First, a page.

12 Days In Algeria – A Practical Guide. Compared to its northern neighbors of Egypt, Tunisia, or Morocco there is not a lot of information for travelers when visiting Algeria. In this post, I want to share with you some practical advice and information as 12 Days In Algeria – A Practical Guide well as a sample itinerary.
DAY ONE – Algiers
My journey began with a short direct flight on Air Algiers from Barcelona to Algiers. Of course, prior to my flight as an American I needed to get a visa. This was a fairly straight forward yet expensive task. Living in Bangkok, with no local Algerian Embassy, I mailed my 2nd passport to my father in the US. Most Americans are required to send their passport with supporting documents to the Algerian Consulate in NYC. At the time I applied, I was required to provide an application, passport photos, flight information, hotel information, and bank statements in duplicate. Since I did not know my actual agenda at the time of applying, I created temporary hotel and airline reservations. The Consulate responded to my emails in a reasonably timely manner. Here is their email: firstname.lastname@example.org. The cost of the visa was $160, plus of course all of the shipping costs. The consulate required a money order from the US Post Office. The turnaround was under 7 business days.
Upon exiting in Algiers, there is the usual scrum when passing through immigration. Make sure you find an Entry Card when you get to this area. FYI this card is written in French and Arabic, so bone up on your French before you visit Algeria. The immigration officer was professional and after a couple of minutes I had received my entry stamp.
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Algeria is fond of X-raying your bags whether leaving or entering the airport. Virtually every time I was stopped for additional yet friendly questioning. I carry a large amount of camera equipment. I was often asked if I was a “jounaliste?”, but of course the response is “touriste”.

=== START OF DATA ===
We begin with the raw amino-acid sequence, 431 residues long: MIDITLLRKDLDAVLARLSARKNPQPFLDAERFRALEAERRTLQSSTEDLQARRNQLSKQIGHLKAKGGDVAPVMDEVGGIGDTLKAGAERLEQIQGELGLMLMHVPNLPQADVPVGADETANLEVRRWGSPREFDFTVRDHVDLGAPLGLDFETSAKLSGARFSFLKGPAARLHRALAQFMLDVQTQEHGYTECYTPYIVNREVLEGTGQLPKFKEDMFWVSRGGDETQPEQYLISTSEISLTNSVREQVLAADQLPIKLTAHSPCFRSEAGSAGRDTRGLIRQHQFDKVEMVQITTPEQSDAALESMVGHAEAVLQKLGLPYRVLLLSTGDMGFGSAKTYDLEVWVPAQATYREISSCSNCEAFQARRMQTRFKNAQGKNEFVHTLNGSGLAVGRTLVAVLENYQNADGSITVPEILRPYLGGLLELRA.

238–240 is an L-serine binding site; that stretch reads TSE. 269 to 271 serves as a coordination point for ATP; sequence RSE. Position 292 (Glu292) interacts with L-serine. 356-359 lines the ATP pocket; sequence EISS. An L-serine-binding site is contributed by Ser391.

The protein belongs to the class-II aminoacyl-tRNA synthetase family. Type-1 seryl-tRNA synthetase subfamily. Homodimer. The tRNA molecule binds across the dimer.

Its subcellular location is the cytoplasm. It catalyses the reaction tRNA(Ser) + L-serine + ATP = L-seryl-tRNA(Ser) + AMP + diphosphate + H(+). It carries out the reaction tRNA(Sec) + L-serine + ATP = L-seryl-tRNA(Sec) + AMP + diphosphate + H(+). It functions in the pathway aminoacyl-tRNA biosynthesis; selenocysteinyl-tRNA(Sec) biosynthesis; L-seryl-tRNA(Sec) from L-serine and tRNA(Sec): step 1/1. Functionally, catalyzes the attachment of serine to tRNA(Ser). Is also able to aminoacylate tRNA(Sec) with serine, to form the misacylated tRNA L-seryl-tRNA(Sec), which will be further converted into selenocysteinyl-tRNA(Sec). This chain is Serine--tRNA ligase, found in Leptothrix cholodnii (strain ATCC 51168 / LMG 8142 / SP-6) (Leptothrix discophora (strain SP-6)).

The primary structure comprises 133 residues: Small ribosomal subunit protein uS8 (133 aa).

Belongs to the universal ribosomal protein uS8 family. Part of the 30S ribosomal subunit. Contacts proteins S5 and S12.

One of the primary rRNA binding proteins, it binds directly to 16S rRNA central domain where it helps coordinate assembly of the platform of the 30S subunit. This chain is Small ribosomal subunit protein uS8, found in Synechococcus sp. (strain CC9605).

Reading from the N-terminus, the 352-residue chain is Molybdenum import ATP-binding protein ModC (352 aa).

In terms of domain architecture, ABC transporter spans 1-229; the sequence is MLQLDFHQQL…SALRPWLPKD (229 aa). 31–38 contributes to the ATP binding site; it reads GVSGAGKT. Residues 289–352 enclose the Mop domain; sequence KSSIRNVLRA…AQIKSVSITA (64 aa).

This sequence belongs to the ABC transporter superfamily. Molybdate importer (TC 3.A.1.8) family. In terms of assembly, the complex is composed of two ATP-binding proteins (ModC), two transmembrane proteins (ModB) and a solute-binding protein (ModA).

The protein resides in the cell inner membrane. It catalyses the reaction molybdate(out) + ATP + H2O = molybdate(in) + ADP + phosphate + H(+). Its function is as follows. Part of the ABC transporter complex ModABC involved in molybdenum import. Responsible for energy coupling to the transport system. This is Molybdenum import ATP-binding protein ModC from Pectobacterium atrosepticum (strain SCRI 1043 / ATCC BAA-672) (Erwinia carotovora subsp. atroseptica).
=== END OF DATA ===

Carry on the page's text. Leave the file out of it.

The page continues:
Algeria can be a very inexpensive country assuming you take advantage of the black market. One dollar will get you at best 175 Dinars and a Euro, 185 Dinars. Make sure you bring enough US Dollars or Euro so you do not have to use ATMs and get the official exchange rate of 110 Dinar to the dollar. Same thing, avoid using your credit card since the calculation will take place at the official rate.
Make sure you exchange your money on the black market.
At the airport I exchanged 20 Euro, since I wanted to get a local SIM card. In the airport were two SIM card options, and I opted for Ooredoo. In moments I was equipped with a 4 GB SIM card. The speed and coverage was far from perfect, but in most cases did the trick. Do not expect to watch Stanger Things on Netflix.
I then exited the airport and proceeded to the taxi queue. After a brief negotiation, we had settled on a 10 Euro ride to my hotel, which is the standard price. The taxi driver was happy to get the hard currency. No tip necessary.
In Algiers, I stayed at the AZ Hotel Kouba (agoda or booking.com). This is a newer “boutique” hotel. The room was new/great, the labneh at breakfast fantastic, the internet worked well, and some of the staff spoke English. The room is 12,500 Dinar a night. The neighborhood was not touristy, and was about a 15 minute taxi to Algiers Centre. FYI, the hotel will help you exchange money with a “trusted” taxi driver. The driver will not rob you, but he will rip you off, charging you triple of taxi fares and giving you a bad exchange rate.